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# BP Receives Key Permit for Tangguh LNG Expansion

## Environmental permit will allow work on the $12-billion project to begin on site. BP received approval from the Government of Indonesia's Ministry of Environment for the Tangguh Expansion Project Integrated AMDAL environmental and social impact assessment. The Indonesian government issued the project an environmental permit as a result. The AMDAL includes Tangguh’s environmental and social commitments. It also outlines the role of the local administration and central government. Approval is required for project activities to begin at the site. The$12-billion Tangguh Expansion Project will deliver significant value to the Indonesian government and will help meet the growing energy demand in Indonesia. As part of the expansion project, BP and its partners will supply 40% of the LNG output from Train 3 (1.5 mtpa) to Indonesia’s state electricity company PT PLN (Persero) for the Indonesian domestic market.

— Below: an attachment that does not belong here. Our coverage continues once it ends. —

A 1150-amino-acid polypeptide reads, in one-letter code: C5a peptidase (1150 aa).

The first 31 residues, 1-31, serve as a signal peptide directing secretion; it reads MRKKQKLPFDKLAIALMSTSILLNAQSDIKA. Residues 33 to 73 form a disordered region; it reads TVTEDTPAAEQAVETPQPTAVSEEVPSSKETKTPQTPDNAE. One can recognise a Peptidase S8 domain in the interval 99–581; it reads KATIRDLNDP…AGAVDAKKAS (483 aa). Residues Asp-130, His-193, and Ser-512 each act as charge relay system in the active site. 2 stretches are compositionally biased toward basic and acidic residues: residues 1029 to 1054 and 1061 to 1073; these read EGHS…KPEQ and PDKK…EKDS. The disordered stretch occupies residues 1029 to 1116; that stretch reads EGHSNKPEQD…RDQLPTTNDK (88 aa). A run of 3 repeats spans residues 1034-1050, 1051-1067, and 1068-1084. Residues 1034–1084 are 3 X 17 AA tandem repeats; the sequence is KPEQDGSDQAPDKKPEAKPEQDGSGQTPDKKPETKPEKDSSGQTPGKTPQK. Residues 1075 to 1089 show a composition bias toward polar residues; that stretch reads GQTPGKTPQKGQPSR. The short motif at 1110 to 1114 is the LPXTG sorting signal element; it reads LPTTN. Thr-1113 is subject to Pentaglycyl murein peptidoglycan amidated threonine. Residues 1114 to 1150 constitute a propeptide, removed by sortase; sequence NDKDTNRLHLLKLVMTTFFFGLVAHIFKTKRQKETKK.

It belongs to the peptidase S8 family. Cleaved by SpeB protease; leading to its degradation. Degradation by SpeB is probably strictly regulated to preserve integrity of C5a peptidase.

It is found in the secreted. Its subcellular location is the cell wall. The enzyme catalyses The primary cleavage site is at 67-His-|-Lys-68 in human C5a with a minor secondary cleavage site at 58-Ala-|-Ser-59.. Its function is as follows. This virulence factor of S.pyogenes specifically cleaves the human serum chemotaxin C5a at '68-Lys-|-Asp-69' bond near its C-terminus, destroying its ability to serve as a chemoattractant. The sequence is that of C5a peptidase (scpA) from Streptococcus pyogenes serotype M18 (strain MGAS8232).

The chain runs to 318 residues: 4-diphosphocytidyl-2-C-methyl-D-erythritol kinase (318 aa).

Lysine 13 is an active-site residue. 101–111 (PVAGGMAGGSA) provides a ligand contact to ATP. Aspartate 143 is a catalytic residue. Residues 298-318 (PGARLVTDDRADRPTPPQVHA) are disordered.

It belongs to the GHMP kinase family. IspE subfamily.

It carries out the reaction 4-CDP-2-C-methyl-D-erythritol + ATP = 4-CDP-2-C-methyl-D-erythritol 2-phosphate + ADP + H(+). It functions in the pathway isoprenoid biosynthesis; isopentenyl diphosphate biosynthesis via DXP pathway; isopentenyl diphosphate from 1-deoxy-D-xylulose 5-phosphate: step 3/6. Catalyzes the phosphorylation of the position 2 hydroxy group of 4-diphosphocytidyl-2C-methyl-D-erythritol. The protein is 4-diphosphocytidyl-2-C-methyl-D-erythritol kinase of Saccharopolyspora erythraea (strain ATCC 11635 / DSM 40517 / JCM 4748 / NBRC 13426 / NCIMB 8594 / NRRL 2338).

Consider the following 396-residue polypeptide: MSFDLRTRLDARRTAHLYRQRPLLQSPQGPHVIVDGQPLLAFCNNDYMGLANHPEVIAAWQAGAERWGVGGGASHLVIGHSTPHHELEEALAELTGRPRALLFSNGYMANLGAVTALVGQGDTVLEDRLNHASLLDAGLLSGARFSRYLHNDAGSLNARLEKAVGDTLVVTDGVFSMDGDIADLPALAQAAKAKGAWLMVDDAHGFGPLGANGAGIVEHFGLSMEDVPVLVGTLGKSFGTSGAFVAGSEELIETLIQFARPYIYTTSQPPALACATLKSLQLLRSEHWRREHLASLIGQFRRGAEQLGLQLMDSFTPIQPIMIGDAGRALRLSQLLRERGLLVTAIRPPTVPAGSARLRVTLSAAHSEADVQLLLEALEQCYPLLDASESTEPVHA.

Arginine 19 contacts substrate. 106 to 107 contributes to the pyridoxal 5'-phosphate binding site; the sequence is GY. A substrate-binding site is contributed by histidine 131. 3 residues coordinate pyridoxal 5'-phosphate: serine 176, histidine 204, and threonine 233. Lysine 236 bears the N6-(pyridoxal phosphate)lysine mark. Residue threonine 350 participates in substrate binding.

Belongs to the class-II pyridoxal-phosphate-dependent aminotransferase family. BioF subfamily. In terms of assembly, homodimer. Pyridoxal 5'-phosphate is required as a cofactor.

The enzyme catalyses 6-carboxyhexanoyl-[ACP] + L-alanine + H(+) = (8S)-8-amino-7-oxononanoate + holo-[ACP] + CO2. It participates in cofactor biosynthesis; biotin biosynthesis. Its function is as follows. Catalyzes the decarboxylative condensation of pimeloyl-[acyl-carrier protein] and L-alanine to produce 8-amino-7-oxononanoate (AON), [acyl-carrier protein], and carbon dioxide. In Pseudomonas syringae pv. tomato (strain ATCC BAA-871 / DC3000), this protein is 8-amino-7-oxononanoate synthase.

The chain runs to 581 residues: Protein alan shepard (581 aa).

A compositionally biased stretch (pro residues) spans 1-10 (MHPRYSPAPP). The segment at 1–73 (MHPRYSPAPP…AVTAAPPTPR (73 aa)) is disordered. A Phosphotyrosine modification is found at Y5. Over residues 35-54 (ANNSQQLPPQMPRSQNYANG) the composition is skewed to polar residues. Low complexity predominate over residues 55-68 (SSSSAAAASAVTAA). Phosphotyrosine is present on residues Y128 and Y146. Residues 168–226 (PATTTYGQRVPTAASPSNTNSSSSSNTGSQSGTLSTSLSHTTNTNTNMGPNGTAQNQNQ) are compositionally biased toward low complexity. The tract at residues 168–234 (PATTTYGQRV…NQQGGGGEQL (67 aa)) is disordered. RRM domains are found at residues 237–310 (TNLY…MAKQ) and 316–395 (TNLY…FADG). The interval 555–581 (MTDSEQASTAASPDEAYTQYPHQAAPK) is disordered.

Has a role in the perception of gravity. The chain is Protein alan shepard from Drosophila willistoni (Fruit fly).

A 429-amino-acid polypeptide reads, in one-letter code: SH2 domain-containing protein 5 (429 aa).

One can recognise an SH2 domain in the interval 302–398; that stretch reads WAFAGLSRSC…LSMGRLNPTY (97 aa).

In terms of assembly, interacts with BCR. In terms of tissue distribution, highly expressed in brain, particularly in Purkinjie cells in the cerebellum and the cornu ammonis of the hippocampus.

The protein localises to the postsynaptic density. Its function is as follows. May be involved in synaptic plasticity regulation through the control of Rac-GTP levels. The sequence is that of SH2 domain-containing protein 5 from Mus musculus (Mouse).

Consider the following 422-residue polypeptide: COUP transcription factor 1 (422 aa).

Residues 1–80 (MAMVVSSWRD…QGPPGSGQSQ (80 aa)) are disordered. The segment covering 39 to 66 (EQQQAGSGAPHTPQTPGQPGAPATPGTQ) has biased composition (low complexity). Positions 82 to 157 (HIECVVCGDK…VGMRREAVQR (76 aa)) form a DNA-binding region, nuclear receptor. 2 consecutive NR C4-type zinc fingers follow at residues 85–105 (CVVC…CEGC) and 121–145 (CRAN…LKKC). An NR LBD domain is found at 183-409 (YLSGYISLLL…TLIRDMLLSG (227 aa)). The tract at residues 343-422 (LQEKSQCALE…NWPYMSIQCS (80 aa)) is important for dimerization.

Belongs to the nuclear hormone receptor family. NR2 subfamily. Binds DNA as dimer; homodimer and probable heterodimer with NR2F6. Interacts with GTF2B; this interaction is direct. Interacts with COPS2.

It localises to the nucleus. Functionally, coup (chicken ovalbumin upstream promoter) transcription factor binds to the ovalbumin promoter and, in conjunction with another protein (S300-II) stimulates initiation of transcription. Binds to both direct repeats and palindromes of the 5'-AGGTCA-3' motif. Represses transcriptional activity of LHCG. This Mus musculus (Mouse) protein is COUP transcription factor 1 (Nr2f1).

“This is a significant milestone for the Tangguh Expansion Project, and I would like to give my highest appreciation to the Ministry of Environment, along with the Papua Barat, Teluk Bintuni, and Fakfak Administrations for their efforts and cooperation in reaching this achievement,” said Christina Verchere, BP regional president Asia Pacific. “We look forward to receiving the remaining approvals from the government to realize the project, which will bring significant benefit to Indonesia.”

Tangguh LNG, located in Teluk Bintuni, Papua Barat province, is the third-largest LNG supply facility in Indonesia and the first fully combined upstream and downstream LNG operation in the country. The current operations comprise two identical LNG trains (Trains 1 and 2) with production capacity of 7.6 mtpa.

Other key government approvals that are still in process are required to continue with the planning, design, and procurement of the expansion project.

“We are engaging closely with SKK Migas, the Ministry of Energy and Mineral Resources, and other related government agencies to receive these critical approvals," added Verchere. "We remain hopeful that they will be received soon.”